Sunday, March 12, 2006

Responsibility and Procedure

Hannah Arendt - Eichmann in Jerusalem

“Evil in the Third Reich had lost the quality by which most people recognize it - the quality of temptation.” (45)

My wife is a nurse and I am work at a shelter.  Both of us have to write down our interactions with the people we work with.  In both of our jobs we spend about a third of our shifts covering our asses.  If anything goes wrong we can just look it up and show that we followed procedure.  This and Eichmann have a lot in common; personal responsibility, how we as a society deal with failure, and hierarchy/power.  It is contrasted to Solzhenitsyn’s conscience and spirit.

Eichmann and I are in positions close to what is actually happening on the ground.  The little guy is the one who sees the context and our bosses might make a better call in the context, but our boss’s procedure manual won’t.  A procedure manual doesn’t understand the context.  But everyone follows the procedure manual very willingly because I am not doing this job to do the best job I can do, I am doing this job trying not to get in trouble.  I started out ignoring procedure.  I got in trouble.  I follow procedure.  It happens this way because my boss wrote the procedure manual and when I disagree with him it is my position against his.  He wins.  

In many ways Eichmann is a better employee than I am.  He followed the procedure manual with his heart.  He believed it was his duty to subjugate his better judgement to that procedure manual.  I recognize his defence from my own line of work.  When something goes wrong I can bring up the logs and show that I followed procedure.  What went wrong isn’t my fault; it’s just an anomaly the procedure didn’t take into account.  The point is that I avoid responsibility for my actions.  The truth is that I have to avoid responsibility because if I screw up it isn’t a learning experience it is grounds for being fired.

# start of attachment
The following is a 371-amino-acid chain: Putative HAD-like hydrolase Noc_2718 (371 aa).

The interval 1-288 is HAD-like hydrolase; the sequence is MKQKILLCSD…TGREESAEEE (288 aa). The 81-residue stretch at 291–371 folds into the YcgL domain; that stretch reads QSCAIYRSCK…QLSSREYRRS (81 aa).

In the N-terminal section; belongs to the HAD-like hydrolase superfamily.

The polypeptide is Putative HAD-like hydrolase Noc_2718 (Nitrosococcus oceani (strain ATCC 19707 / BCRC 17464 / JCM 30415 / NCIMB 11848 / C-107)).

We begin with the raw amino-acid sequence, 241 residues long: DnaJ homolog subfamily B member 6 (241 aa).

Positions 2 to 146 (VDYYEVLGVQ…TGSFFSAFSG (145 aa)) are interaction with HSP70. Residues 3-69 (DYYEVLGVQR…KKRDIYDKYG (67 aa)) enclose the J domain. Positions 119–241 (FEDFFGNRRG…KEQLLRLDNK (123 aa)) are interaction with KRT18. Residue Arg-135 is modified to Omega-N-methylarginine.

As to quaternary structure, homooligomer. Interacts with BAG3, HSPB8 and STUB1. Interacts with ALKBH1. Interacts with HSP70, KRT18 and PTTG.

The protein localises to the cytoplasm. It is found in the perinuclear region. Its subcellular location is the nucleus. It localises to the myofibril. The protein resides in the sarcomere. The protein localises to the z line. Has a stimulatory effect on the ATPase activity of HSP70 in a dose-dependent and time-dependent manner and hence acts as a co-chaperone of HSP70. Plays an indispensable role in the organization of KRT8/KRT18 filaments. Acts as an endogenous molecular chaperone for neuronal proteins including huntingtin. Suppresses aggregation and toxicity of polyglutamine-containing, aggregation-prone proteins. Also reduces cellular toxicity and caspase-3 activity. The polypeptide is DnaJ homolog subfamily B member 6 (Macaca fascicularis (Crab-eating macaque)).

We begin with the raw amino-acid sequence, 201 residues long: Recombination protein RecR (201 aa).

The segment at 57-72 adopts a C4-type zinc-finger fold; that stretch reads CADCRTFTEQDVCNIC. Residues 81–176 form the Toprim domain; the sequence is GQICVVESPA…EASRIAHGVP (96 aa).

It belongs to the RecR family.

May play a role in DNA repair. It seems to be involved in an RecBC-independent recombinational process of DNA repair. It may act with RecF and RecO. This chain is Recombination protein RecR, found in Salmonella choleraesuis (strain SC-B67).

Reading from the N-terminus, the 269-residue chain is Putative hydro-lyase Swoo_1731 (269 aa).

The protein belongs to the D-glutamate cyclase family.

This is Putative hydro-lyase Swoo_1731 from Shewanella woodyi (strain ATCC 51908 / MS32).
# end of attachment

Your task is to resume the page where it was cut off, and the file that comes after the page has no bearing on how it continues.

The Nuremberg trial threw out the policy manual and made people responsible for their actions.  It makes me wonder how I would stand up if a society that didn’t have the same idea of what is acceptable looked at my life.  

What Eichmann has to say to me is only half of the issue raised by Arendt.  The other half is understanding how a society could turn evil to the extent that Nazi Germany did.  

Hitler became a divinity.  Eichmann took Kant’s categorical imperative; do unto others as you would have them do unto you and changed it just a bit.  It became do unto others as Hitler does to them.  It went from a theory of social contract to obedience to the Fürhrer.  How did this happen?  Everyone that Eichmann was socially subordinated to was doing it.  It was the correct thing to do.  What if the politically correct thing to do was to hate the Jews instead of refrain from racism?  

Eichmann had part of it right.  It isn’t the law (or PC) that should be followed, but the spirit behind the thing, and interacted with in a way that will change us.  He forgot conscience though, and in the end he had to answer for his own actions, not for the pressures that informed those actions, but his actions, his role in the genocide.  

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